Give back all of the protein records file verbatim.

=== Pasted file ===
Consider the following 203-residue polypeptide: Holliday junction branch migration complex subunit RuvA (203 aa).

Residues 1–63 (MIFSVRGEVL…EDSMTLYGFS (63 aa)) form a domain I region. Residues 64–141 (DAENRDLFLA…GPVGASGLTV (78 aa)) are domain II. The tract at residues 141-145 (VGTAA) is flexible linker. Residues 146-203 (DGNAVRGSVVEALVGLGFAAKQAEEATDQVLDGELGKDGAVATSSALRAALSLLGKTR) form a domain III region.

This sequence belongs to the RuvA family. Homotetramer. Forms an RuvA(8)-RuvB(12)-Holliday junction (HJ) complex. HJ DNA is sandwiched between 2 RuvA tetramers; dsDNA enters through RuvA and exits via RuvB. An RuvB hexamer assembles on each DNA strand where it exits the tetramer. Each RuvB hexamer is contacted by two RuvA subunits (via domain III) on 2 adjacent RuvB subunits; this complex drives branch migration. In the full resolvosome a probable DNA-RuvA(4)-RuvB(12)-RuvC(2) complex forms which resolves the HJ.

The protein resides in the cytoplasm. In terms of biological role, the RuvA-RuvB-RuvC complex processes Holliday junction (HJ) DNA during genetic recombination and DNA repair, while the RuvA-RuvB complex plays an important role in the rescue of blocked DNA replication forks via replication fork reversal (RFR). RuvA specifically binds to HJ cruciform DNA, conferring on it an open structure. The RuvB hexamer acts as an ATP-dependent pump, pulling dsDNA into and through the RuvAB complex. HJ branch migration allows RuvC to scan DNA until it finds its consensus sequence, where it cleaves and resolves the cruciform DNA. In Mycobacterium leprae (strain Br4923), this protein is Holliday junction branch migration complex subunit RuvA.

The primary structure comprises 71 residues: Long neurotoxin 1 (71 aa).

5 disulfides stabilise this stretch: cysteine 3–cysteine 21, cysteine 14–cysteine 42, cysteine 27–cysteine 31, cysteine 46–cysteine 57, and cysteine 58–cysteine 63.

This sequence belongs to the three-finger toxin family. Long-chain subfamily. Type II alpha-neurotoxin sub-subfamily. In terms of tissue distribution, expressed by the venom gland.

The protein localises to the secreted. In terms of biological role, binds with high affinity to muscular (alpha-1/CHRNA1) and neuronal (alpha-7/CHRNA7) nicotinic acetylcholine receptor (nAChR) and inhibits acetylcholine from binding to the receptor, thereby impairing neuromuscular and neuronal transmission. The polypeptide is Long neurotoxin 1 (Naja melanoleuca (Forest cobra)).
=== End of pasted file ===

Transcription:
Consider the following 203-residue polypeptide: Holliday junction branch migration complex subunit RuvA (203 aa).

Residues 1–63 (MIFSVRGEVL…EDSMTLYGFS (63 aa)) form a domain I region. Residues 64–141 (DAENRDLFLA…GPVGASGLTV (78 aa)) are domain II. The tract at residues 141-145 (VGTAA) is flexible linker. Residues 146-203 (DGNAVRGSVVEALVGLGFAAKQAEEATDQVLDGELGKDGAVATSSALRAALSLLGKTR) form a domain III region.

This sequence belongs to the RuvA family. Homotetramer. Forms an RuvA(8)-RuvB(12)-Holliday junction (HJ) complex. HJ DNA is sandwiched between 2 RuvA tetramers; dsDNA enters through RuvA and exits via RuvB. An RuvB hexamer assembles on each DNA strand where it exits the tetramer. Each RuvB hexamer is contacted by two RuvA subunits (via domain III) on 2 adjacent RuvB subunits; this complex drives branch migration. In the full resolvosome a probable DNA-RuvA(4)-RuvB(12)-RuvC(2) complex forms which resolves the HJ.

The protein resides in the cytoplasm. In terms of biological role, the RuvA-RuvB-RuvC complex processes Holliday junction (HJ) DNA during genetic recombination and DNA repair, while the RuvA-RuvB complex plays an important role in the rescue of blocked DNA replication forks via replication fork reversal (RFR). RuvA specifically binds to HJ cruciform DNA, conferring on it an open structure. The RuvB hexamer acts as an ATP-dependent pump, pulling dsDNA into and through the RuvAB complex. HJ branch migration allows RuvC to scan DNA until it finds its consensus sequence, where it cleaves and resolves the cruciform DNA. In Mycobacterium leprae (strain Br4923), this protein is Holliday junction branch migration complex subunit RuvA.

The primary structure comprises 71 residues: Long neurotoxin 1 (71 aa).

5 disulfides stabilise this stretch: cysteine 3–cysteine 21, cysteine 14–cysteine 42, cysteine 27–cysteine 31, cysteine 46–cysteine 57, and cysteine 58–cysteine 63.

This sequence belongs to the three-finger toxin family. Long-chain subfamily. Type II alpha-neurotoxin sub-subfamily. In terms of tissue distribution, expressed by the venom gland.

The protein localises to the secreted. In terms of biological role, binds with high affinity to muscular (alpha-1/CHRNA1) and neuronal (alpha-7/CHRNA7) nicotinic acetylcholine receptor (nAChR) and inhibits acetylcholine from binding to the receptor, thereby impairing neuromuscular and neuronal transmission. The polypeptide is Long neurotoxin 1 (Naja melanoleuca (Forest cobra)).